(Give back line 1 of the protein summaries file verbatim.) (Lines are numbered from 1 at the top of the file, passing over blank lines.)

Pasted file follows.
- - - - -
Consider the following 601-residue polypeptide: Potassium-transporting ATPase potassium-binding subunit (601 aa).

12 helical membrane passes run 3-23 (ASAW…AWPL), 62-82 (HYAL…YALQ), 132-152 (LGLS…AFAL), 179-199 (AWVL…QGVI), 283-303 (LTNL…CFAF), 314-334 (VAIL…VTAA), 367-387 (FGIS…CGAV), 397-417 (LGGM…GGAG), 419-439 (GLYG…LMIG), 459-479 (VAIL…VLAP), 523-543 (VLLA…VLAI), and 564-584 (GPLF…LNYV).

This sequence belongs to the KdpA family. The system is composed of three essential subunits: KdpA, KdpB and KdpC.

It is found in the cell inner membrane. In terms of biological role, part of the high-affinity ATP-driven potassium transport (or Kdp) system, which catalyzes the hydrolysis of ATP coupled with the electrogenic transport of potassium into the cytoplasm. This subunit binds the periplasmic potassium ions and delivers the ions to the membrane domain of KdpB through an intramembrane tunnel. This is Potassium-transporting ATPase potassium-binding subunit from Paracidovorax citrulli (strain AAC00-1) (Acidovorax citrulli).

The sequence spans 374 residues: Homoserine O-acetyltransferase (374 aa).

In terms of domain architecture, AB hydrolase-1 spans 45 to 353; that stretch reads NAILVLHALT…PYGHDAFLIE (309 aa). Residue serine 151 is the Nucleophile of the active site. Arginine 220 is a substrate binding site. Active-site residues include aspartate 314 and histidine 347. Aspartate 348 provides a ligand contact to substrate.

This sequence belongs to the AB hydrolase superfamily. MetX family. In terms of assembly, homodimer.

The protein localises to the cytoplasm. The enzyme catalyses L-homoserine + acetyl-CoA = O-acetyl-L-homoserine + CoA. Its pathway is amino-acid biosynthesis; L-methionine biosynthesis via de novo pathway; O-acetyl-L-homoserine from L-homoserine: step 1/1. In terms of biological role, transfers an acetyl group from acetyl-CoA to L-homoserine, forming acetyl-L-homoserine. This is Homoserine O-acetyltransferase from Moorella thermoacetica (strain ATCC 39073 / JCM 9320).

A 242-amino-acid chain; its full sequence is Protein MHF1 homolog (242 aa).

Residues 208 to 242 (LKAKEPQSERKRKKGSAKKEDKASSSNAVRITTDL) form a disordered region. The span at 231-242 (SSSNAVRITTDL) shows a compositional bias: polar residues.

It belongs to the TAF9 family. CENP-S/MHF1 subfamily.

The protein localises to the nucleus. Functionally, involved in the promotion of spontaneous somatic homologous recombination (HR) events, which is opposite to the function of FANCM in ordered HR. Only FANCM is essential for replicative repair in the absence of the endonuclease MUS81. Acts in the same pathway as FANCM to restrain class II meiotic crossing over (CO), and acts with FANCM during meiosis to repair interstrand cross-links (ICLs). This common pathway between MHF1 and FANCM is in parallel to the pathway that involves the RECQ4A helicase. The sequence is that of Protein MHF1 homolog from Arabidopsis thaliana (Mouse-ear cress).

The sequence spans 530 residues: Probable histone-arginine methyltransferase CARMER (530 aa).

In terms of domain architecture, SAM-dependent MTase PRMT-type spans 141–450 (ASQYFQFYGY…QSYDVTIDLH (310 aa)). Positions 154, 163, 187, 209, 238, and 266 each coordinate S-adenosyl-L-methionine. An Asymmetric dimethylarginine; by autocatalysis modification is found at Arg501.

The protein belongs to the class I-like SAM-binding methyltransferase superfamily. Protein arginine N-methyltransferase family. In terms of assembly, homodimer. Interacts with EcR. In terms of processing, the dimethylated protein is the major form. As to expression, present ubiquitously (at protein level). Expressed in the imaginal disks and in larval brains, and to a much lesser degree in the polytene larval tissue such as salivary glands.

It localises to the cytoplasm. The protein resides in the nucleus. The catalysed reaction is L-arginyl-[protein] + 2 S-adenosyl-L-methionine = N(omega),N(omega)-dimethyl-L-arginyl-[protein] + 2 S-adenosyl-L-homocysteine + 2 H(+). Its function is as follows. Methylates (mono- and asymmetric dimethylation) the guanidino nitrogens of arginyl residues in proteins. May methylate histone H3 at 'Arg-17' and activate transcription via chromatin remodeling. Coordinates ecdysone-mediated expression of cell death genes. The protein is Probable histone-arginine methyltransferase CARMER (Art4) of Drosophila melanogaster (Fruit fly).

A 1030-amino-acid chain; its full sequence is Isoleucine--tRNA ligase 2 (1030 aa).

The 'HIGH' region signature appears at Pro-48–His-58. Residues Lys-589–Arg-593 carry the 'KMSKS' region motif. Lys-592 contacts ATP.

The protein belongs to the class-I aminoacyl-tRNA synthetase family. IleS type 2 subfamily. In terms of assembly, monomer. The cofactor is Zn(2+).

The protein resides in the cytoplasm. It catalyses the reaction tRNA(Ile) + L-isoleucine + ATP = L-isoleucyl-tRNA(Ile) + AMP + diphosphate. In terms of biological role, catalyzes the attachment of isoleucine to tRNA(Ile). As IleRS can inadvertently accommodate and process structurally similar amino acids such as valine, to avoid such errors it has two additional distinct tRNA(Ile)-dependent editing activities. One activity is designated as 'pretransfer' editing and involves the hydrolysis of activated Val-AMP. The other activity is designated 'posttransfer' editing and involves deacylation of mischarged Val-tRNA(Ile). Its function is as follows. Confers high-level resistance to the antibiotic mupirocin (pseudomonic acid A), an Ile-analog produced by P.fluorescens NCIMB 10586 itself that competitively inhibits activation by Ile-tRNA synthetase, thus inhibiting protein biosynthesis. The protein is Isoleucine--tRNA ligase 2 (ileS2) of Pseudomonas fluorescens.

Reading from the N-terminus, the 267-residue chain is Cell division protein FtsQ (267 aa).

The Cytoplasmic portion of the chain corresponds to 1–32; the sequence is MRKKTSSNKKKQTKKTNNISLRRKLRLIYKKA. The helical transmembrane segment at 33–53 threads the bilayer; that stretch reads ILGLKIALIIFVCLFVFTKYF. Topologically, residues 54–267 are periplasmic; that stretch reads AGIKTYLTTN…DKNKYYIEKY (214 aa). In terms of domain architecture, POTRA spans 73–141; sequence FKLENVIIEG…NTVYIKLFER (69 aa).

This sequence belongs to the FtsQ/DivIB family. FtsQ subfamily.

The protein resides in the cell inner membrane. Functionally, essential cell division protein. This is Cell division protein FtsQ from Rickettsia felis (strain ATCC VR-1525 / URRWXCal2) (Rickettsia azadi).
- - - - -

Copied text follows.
Consider the following 601-residue polypeptide: Potassium-transporting ATPase potassium-binding subunit (601 aa).